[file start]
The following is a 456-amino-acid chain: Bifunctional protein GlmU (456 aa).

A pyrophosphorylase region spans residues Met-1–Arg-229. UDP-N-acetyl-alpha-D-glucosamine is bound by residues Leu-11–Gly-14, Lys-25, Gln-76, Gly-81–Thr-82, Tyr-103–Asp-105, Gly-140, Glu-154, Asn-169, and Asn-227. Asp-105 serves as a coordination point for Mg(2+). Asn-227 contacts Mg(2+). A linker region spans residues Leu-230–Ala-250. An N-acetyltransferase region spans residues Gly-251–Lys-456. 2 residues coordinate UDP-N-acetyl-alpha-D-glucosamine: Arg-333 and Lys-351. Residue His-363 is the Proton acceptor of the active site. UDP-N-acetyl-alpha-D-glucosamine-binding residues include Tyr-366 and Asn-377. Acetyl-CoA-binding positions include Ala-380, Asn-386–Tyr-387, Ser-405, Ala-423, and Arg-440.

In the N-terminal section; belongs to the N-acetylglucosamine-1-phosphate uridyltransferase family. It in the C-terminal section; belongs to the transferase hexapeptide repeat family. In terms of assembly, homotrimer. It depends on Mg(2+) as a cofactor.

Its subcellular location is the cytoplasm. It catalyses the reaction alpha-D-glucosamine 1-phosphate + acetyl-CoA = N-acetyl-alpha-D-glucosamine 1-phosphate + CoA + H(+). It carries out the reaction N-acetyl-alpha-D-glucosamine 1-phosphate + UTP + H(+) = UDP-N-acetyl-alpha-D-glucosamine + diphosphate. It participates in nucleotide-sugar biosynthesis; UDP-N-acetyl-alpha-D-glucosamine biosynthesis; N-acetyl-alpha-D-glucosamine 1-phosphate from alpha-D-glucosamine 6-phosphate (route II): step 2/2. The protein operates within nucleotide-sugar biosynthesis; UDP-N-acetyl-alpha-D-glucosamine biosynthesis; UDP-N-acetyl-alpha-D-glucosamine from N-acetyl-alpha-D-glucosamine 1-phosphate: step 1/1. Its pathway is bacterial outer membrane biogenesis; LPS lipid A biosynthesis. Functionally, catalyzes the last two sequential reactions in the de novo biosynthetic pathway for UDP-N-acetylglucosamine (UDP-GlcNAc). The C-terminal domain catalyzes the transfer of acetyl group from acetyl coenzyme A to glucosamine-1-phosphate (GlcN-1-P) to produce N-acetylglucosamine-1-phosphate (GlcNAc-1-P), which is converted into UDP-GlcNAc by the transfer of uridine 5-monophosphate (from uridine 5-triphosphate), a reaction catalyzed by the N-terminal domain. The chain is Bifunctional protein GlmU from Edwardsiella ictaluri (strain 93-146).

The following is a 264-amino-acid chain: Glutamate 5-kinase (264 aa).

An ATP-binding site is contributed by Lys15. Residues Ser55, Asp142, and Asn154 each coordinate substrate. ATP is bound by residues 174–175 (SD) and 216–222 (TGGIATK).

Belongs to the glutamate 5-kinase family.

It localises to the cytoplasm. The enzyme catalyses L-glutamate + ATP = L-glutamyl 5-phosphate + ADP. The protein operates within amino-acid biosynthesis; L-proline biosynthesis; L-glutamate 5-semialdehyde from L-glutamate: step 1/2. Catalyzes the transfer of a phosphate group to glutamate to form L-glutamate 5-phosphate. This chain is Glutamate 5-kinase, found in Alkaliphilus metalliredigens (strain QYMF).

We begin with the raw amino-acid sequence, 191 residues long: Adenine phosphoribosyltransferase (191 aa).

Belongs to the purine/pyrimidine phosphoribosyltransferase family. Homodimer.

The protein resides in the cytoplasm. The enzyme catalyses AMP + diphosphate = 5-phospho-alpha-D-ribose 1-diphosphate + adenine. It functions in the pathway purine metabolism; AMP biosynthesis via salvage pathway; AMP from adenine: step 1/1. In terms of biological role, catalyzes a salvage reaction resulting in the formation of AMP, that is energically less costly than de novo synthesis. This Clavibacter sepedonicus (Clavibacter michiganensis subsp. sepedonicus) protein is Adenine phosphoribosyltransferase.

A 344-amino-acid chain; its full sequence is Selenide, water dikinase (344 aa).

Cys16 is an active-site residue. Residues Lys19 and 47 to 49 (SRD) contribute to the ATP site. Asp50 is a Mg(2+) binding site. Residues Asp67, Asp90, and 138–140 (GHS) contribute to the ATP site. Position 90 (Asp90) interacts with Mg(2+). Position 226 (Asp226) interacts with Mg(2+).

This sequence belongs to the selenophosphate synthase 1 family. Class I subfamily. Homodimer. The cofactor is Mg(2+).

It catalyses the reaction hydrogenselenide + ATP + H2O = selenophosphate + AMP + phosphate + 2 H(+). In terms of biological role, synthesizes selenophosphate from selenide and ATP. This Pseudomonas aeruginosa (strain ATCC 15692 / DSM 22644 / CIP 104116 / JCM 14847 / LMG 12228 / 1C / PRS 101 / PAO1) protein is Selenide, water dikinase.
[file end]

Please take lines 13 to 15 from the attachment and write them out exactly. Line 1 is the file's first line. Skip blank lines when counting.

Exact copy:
Cys16 is an active-site residue. Residues Lys19 and 47 to 49 (SRD) contribute to the ATP site. Asp50 is a Mg(2+) binding site. Residues Asp67, Asp90, and 138–140 (GHS) contribute to the ATP site. Position 90 (Asp90) interacts with Mg(2+). Position 226 (Asp226) interacts with Mg(2+).

This sequence belongs to the selenophosphate synthase 1 family. Class I subfamily. Homodimer. The cofactor is Mg(2+).

It catalyses the reaction hydrogenselenide + ATP + H2O = selenophosphate + AMP + phosphate + 2 H(+). In terms of biological role, synthesizes selenophosphate from selenide and ATP. This Pseudomonas aeruginosa (strain ATCC 15692 / DSM 22644 / CIP 104116 / JCM 14847 / LMG 12228 / 1C / PRS 101 / PAO1) protein is Selenide, water dikinase.